Adding Jose Quintana is a win-win situation for the Cubs
Without completely rehashing the litany of problems the Cubs have experienced this season, it’s generally accepted that it’s not the same team that dominated the regular season last year on the way to a World Series title, not even close.
While the defense has regressed and the offense has gone M.I.A. an uncomfortable number of times, starting pitching has arguably been the club’s biggest weakness.
This is why trading with the White Sox to get Jose Quintana is a good move for the Cubs. It cost them a heavy load of prospects, but it provides the north siders a top-of-the-rotation arm with plenty of team control left.
The Cubs’ starting pitchers have been inconsistent at best throughout much of the season.
Eddie Butler is the only starter whose ERA comes in under 4, and it’s just barely so at 3.88 through 11 starts. The team is only completing quality starts 39 percent of the time, and Jon Lester is the only pitcher with quality starts in over half of his appearances (53 percent).
Lester’s struggles were magnified right before the all-star break by his nightmarish start against Pittsburgh.
Jake Arrieta has alternated wildly between glimpses of his former, dominant self and debilitating innings that knock the Cubs out of games. John Lackey has given up 24 home runs so far this season. Butler is averaging under five innings pitched per start and Kyle Hendricks is still hurt.
The disappointing thing is that this is just scratching the surface of the rotation’s problems.
Trading for Quintana is not a cure-all move, there are too many problems with the staff for it to be. But it’s a great start.
In the immediate future, i.e. the rest of 2017, he provides an ace-like arm that the Cubs will need if they want to make a strong playoff push.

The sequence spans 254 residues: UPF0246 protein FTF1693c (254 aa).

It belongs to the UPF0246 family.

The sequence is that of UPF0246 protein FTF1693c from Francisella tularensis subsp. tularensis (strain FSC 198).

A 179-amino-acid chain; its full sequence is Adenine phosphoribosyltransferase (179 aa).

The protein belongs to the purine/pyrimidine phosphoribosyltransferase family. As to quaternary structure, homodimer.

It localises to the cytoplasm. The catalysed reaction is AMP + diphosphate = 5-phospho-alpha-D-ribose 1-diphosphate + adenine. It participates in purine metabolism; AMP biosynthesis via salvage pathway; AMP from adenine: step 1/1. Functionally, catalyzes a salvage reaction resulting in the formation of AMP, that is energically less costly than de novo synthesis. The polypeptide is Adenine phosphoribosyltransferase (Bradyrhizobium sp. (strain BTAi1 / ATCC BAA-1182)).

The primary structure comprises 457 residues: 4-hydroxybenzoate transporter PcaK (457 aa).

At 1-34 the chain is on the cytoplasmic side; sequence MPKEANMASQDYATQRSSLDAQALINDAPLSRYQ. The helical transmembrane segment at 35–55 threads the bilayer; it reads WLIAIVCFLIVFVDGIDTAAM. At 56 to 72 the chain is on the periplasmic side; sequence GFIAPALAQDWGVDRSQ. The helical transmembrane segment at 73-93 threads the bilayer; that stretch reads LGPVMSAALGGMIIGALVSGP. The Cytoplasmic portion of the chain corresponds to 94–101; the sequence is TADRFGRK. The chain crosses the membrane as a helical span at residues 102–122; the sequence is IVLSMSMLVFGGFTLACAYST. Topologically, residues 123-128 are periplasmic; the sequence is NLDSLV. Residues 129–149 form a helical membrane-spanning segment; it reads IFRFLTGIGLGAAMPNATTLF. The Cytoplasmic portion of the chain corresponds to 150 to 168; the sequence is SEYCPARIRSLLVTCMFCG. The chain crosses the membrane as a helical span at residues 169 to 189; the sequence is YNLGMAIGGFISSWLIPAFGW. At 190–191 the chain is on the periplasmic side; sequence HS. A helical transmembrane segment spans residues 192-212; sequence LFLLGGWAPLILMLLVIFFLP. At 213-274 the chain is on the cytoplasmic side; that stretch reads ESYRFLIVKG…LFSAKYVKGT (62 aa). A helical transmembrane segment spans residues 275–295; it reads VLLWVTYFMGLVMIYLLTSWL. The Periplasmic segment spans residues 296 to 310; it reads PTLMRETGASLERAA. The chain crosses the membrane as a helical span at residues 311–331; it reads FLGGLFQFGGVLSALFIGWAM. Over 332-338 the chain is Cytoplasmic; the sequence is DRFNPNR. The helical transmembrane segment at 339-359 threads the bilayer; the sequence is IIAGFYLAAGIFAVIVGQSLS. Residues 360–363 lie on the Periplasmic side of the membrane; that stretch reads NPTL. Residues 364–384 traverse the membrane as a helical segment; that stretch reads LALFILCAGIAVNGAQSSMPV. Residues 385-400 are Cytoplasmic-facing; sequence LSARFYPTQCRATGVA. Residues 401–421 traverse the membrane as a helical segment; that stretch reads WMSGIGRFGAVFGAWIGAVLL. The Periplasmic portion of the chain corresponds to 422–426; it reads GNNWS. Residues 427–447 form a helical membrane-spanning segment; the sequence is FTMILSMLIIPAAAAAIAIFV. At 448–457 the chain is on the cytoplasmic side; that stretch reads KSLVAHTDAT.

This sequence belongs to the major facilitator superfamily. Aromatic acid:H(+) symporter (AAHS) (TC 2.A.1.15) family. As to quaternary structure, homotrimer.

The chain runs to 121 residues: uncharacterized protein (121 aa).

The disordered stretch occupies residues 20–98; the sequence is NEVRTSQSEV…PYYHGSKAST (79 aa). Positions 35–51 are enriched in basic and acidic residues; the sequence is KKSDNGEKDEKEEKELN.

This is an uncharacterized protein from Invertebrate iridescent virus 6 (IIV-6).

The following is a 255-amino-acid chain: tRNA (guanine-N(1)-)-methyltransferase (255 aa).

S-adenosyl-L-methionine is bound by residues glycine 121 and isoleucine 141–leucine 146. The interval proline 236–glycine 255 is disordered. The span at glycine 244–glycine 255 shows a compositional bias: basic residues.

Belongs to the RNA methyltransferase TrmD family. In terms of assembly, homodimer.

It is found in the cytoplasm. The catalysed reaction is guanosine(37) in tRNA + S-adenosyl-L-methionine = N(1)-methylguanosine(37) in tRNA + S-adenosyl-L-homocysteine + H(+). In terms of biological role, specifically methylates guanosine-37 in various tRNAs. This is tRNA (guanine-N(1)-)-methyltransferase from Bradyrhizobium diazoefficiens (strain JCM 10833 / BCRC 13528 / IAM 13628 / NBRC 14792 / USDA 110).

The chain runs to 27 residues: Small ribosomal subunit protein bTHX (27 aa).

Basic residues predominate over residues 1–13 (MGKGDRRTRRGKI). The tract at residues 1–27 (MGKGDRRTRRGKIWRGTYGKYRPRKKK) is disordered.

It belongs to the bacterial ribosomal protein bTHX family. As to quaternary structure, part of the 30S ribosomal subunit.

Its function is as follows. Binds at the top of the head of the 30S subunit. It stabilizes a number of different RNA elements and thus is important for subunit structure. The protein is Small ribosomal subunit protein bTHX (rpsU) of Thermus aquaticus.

He’s shown in the past on the south side that he can be a dominant pitcher, one who eats innings (he’s thrown at least 200 in four straight seasons) and doesn’t allow too many baserunners (entering this year, he has a career WHIP of 1.24, and even his elevated 1.32 this season would be good enough for second best among Cubs starters).
His 2017 numbers aren’t quite as good as previous years.
However, you can easily argue this is more of a fluke than any sort of worrying sign based on his prior production and consistently strong FIP numbers throughout his career. Additionally, if you only look at his 4-8 record and 4.49 ERA then you’re missing the picture.
Looking long term, this is an even better move for the Cubs. Not only do they get a great arm in Quintana, but they have him under team control through 2020.
Having a top-flight starting pitcher under contract through several of his prime years (he’ll become a free agent at age 32) is a valuable asset.
With the impending free agency of Arrieta, Lackey and Brett Anderson, the Cubs need answers for their starting rotation going forward.
Quintana is about as great of an answer as you can get.
At first glance, it looks like the Cubs gave up a ton of value from their farm system in this deal.
Four prospects are being sent from the Cubs to the Sox, including blue-chip outfielder Eloy Jimenez and pitcher Dylan Cease. While these are highly touted prospects, there’s no guarantee they ever would have been contributing players with the Cubs’ major league roster, whereas Quintana is a known quantity.
For a team that is in win-now mode, it makes sense to get a good starter for the next three and a half years in exchange for sports’ ultimate question mark, minor league prospects, who will bolster a rebuilding team’s farm system.
Right off the bat, this looks like a positive move for both clubs.
Also, look at what the Cubs gave up last year to get Aroldis Chapman. Infielder Gleyber Torres, the Cubs’ then-top prospect, and a couple other pieces were shipped off for two months and a playoff run from Chapman.
That was a good move, considering it helped the Cubs win the World Series, but if you’re willing to give up that much for a rental closer, then you made a good move giving up a few pieces for a first or second starter in your rotation for years to come.
You can’t judge a trade before any of the pieces do anything on the field, you’re essentially comparing hypothetical production at that point. But, on paper, this looks like a great move for the Cubs.
Quintana won’t solve all the Cubs’ problems, or even all the ones in the starting rotation, but this trade is a great place to start.